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Cramer: The new Wells Fargo CEO had turned down the job initially, but then reconsidered

Key Points
  • CNBC's Jim Cramer calls Wells Fargo's selection of Charles Scharf as its new CEO a "brilliant move."
  • The scandal-ridden bank says Scharf will assume the chief executive role, effective Oct. 21, ending months of searching for a new leader.
  • "I think the expenses are going to be really coming down. Charlie is a technology guy. It's going to help there," Cramer says.
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Jim Cramer: Wells Fargo recruiting Charles Scharf was a 'good move'

CNBC's Jim Cramer on Friday called Wells Fargo's selection of veteran banking leader Charles Scharf as its new CEO a "brilliant move."

"This was a job that was offered to Charlie a while ago. And Charlie didn't want to take it," Cramer said. "But I think the opportunity was just too great, was my understanding."

Wells Fargo on Friday said Scharf will assume the CEO role at the bank, effective Oct. 21. The announcement ends a six-month search in which it seemed nobody wanted take on the challenges of the scandal-ridden bank.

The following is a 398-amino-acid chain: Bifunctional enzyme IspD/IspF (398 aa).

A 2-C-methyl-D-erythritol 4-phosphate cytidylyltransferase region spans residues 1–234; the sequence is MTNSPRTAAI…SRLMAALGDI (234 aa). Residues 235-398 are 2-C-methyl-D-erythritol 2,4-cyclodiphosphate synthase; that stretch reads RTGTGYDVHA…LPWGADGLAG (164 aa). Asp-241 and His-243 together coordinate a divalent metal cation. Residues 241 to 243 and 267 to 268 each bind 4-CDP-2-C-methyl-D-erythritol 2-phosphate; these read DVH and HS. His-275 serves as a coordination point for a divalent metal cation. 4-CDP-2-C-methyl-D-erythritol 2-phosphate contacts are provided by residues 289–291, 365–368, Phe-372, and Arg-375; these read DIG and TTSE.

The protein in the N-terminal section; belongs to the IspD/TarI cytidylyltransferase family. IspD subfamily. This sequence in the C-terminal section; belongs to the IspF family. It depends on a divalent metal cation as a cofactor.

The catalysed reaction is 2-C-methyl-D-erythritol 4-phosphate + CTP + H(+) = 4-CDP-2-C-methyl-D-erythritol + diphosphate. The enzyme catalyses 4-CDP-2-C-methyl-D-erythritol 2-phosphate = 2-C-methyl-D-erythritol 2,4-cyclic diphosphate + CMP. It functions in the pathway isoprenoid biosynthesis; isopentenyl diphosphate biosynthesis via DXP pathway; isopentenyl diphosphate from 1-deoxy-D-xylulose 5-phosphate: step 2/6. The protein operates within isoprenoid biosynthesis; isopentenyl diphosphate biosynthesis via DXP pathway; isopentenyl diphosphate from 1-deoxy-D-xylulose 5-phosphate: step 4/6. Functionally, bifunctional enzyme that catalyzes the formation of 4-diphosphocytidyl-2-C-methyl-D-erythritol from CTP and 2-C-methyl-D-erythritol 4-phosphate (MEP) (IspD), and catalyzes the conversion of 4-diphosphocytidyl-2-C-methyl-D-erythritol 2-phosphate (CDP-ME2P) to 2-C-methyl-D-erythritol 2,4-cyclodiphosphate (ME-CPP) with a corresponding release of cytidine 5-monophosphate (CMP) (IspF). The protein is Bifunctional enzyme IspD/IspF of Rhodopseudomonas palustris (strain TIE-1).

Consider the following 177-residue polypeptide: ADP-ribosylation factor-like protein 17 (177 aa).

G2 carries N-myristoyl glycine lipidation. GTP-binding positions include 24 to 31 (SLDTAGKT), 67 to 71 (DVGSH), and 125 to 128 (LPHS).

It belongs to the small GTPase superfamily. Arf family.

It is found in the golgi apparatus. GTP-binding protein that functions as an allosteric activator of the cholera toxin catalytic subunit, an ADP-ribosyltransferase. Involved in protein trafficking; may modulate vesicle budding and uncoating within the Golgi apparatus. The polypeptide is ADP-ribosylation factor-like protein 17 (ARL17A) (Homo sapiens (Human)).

Cramer congratulated Wells Fargo on finally filling the post. "As President Ford would say, 'Their long national nightmare is now over,'" the "Mad Money" host said. "This is a good move."

Scharf, 54, comes to Wells Fargo after serving as CEO of Bank of New York Mellon, a position he held since July 2017. He had become chairman of BNY Mellon in January 2018. He's currently a Microsoft board member. Prior to BNY Mellon, he served four years as CEO of credit card giant Visa.

"I think the expenses are going to be really coming down. Charlie is a technology guy. It's going to help there," Cramer said.

Wells Fargo's interim CEO, Allen Parker, the bank's general counsel, will continue to mind the shop until Scharf officially starts next month.

The nation's fourth-largest bank had been without a permanent CEO since the abrupt resignation of Tim Sloan in March. Sloan, who had spent more than three decades at Wells Fargo, failed to satisfy regulators' demands to overhaul the sprawling institution after it was revealed that bank employees had created millions of fake accounts to meet sales quotas.

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